Financial problems continued to plague the family, however. The birth of their first child, Una, caused Hawthorne to once again seek a financially secure job. With the help of his old friends, Hawthorne was appointed a surveyor for the port of Salem. His son, Julian, was born in 1846. Although the new job eased the financial problems for the family, Hawthorne again found little time to pursue his writing. Nevertheless, during this time, he was already forming ideas for a novel based on his Puritan ancestry and introduced by a preface about the Custom House where he worked. When the Whigs won the 1848 election, Hawthorne lost his position. It was a financial shock to the family, but it fortuitously provided him with time to write The Scarlet Letter.
The Golden Years of Writing
During these years Hawthorne was to write some of the greatest prose of his life. In 1849, Hawthorne wrote The Scarlet Letter, which won him much fame and greatly increased his reputation. While warmly received here and abroad, The Scarlet Letter sold only 8,000 copies in Hawthorne's lifetime.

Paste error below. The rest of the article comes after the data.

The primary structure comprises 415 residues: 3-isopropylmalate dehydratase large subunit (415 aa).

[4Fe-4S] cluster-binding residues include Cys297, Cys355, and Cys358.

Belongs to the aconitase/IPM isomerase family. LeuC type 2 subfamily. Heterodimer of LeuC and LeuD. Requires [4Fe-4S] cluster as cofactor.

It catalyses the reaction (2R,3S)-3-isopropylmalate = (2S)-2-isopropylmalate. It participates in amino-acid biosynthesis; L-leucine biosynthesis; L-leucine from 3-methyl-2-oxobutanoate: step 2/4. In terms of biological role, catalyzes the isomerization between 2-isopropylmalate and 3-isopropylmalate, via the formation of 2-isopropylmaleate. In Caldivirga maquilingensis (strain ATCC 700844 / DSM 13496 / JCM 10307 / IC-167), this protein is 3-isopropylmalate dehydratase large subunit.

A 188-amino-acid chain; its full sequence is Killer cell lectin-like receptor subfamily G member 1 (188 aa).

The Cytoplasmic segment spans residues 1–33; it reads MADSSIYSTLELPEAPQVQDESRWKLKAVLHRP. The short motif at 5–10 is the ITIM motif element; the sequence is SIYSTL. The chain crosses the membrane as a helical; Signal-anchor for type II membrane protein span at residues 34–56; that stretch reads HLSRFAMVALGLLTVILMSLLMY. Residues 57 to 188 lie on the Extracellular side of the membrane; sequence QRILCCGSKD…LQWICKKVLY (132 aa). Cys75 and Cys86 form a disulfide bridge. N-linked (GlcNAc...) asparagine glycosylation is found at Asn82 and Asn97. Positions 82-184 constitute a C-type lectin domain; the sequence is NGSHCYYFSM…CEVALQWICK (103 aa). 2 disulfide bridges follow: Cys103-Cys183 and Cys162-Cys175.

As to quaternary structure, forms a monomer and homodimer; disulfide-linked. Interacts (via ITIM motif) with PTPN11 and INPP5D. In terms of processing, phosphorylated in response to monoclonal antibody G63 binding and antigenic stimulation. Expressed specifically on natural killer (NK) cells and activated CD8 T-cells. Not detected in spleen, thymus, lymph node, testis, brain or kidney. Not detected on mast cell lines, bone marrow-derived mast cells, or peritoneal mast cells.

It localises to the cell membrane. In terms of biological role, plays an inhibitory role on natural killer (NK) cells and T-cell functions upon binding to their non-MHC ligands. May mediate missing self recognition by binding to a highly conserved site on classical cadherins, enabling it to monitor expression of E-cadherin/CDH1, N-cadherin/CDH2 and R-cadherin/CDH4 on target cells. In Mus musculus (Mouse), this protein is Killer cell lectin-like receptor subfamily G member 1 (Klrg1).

In 1849, when the family moved to Lennox, Massachusetts, Hawthorne made the acquaintance of Herman Melville, a young writer who became a good friend. Hawthorne encouraged the young Melville, who later thanked him by dedicating his book, Moby Dick, to him. During this — the "Little Red House" period in Lennox — Hawthorne wrote The House of the Seven Gables and some minor works that were published in 1851.
Around the time that Nathaniel and Sophia's second daughter, Rose, was born, the family moved to West Newton, where Hawthorne finished and published his novel about the Brook Farm experience, The Blithedale Romance, and also A Wonder Book for Girls and Boys. Because there was little to no literature published for children, Hawthorne's book was unique in this area.